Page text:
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Corybas fordhamii

SPECIES MANAGEMENT PROFILE

Corybas fordhamiiswamp pelican-orchid

Group:Magnoliophyta (flowering plants), Liliopsida (monocots), Orchidales, Orchidaceae
Status:Threatened Species Protection Act 1995: endangered
Environment Protection and Biodiversity Conservation Act 1999: Not listed
Endemic
Status:
Found in Tasmania and elsewhere
Click to enlarge

Key Points

  • Important: Is this species in your area? Do you need a permit? Ensure you’ve covered all the issues by checking the Planning Ahead page.
  • Important: Different threatened species may have different requirements. For any activity you are considering, read the Activity Advice pages for background information and important advice about managing around the needs of multiple threatened species.
  

Surveying

Key Survey reliability more info
M Best time to survey
M Potential time to survey
M Poor time to survey
M Non-survey period

To ensure you follow the law - check whether your survey requires a permit. Always report any new records to the Natural Values Atlas, or send the information direct to the Threatened Species Section. Refer to the Activity Advice: Surveying page for background information.

Corybas fordhamii Spring Summer Autumn Winter
swamp pelican-orchid S S O O N N D D J J F F M M A A M M J J J J A A

  • Flowers are required to confirm the identity of this ground orchid which dies back to subterranean tubers after flowering. This orchid flowers from July to October on the mainland but in Tasmania it is only known from collections from Flinders Island in September, which is probably the best time to look for it here. The small plants are most easily detected in the 2 to 3 seasons following fire when the vegetation is more easily penetrable and due to the increased flowering response.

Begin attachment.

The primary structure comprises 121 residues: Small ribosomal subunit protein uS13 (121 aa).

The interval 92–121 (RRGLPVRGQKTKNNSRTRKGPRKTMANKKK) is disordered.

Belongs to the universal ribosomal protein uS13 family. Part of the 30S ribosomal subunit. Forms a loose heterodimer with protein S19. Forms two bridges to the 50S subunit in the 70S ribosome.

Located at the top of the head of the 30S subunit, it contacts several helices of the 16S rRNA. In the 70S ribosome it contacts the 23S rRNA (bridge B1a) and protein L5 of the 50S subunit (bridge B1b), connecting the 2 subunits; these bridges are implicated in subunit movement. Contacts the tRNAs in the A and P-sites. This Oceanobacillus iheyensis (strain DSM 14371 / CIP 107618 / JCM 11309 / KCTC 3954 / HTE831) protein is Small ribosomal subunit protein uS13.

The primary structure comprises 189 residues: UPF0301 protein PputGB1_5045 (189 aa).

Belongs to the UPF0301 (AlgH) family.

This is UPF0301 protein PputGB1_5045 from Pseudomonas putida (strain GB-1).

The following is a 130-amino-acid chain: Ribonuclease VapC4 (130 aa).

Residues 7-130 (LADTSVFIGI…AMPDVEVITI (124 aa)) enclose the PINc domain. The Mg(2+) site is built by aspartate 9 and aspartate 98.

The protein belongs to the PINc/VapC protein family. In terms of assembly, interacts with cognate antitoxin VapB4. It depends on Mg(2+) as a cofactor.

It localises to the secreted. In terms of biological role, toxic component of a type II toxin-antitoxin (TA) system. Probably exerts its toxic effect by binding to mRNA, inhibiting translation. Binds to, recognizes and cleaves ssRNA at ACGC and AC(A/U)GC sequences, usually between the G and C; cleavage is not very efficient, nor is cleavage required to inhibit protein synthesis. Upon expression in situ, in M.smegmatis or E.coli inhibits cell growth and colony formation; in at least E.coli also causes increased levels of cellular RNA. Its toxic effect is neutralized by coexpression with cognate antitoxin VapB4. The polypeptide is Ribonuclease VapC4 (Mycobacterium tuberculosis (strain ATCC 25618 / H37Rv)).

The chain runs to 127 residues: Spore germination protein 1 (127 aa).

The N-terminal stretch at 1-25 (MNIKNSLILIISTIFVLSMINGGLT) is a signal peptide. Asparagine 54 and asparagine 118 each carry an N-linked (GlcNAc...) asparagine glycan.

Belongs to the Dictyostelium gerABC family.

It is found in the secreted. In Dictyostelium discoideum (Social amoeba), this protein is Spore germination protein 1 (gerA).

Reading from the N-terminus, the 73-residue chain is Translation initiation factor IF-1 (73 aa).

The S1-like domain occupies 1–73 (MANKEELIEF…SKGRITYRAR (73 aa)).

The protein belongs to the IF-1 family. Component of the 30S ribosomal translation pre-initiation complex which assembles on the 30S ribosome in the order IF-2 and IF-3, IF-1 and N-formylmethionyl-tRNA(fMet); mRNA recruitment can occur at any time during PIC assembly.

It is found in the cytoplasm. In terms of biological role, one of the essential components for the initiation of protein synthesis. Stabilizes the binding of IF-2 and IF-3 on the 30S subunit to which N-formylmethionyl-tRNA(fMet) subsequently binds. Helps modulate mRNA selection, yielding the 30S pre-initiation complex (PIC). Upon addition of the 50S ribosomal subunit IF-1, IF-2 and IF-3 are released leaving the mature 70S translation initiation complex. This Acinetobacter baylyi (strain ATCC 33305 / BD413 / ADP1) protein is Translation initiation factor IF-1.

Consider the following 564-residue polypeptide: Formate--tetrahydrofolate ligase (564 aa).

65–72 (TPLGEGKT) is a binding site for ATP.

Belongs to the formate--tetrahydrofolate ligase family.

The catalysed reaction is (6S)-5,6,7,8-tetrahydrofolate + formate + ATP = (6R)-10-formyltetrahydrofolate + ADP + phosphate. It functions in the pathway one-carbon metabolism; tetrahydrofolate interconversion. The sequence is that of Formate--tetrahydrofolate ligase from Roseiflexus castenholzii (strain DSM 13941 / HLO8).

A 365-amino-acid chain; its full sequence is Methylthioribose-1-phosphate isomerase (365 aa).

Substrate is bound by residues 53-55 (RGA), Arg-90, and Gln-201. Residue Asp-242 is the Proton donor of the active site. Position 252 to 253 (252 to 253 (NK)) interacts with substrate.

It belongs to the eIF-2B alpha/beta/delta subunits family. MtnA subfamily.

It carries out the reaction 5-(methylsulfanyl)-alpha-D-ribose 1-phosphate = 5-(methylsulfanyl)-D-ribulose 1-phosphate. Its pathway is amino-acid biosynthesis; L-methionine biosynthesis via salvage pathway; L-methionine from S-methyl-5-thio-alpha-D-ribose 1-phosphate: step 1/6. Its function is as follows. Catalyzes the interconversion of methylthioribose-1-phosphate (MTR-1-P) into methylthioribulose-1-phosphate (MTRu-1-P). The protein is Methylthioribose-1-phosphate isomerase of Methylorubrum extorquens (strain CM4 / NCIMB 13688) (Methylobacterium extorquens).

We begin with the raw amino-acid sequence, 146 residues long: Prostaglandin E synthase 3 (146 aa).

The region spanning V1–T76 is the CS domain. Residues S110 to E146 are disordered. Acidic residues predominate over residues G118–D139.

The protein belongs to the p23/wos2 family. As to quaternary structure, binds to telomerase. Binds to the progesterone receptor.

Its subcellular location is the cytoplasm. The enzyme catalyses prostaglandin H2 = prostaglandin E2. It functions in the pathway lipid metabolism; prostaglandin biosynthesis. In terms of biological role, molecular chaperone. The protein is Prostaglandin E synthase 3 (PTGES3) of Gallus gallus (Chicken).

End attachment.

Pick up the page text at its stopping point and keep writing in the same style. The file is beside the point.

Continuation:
• On Flinders Island Corybas fordhamii grows in association with Melaleuca squarrosa. It is found in naturally clear areas at the edges of runnels and where vegetation is kept short by browsing. After fire the species appear to be restricted to areas that would have been wet when the fire went through.

Helping the species


Cutting or clearing trees or vegetation

Burning

Agriculture

Construction

Subdivision

Earthworks

Changing water flow / quality


Use of chemicals

Recreation

Further information

​Check also for listing statement or notesheet pdf above (below the species image)​.

Cite as: Threatened Species Section (). (): Species Management Profile for Tasmania's Threatened Species Link. . Department of Primary Industries, Parks, Water and Environment, Tasmania. Accessed on .

Contact details: Threatened Species Section, Department of Primary Industries, Parks, Water and Environment, GPO Box 44, Hobart, Tasmania, Australia, 7001. Phone (1300 368 550).

Permit: A permit is required under the Tasmanian Threatened Species Protection Act 1995 to 'take' (which includes kill, injure, catch, damage, destroy and collect), keep, trade in or process any specimen or products of a listed species. Additional permits may also be required under other Acts or regulations to take, disturb or interfere with any form of wildlife or its products, (e.g. dens, nests, bones). This may also depend on the tenure of the land and other agreements relating to its management. ​​​​​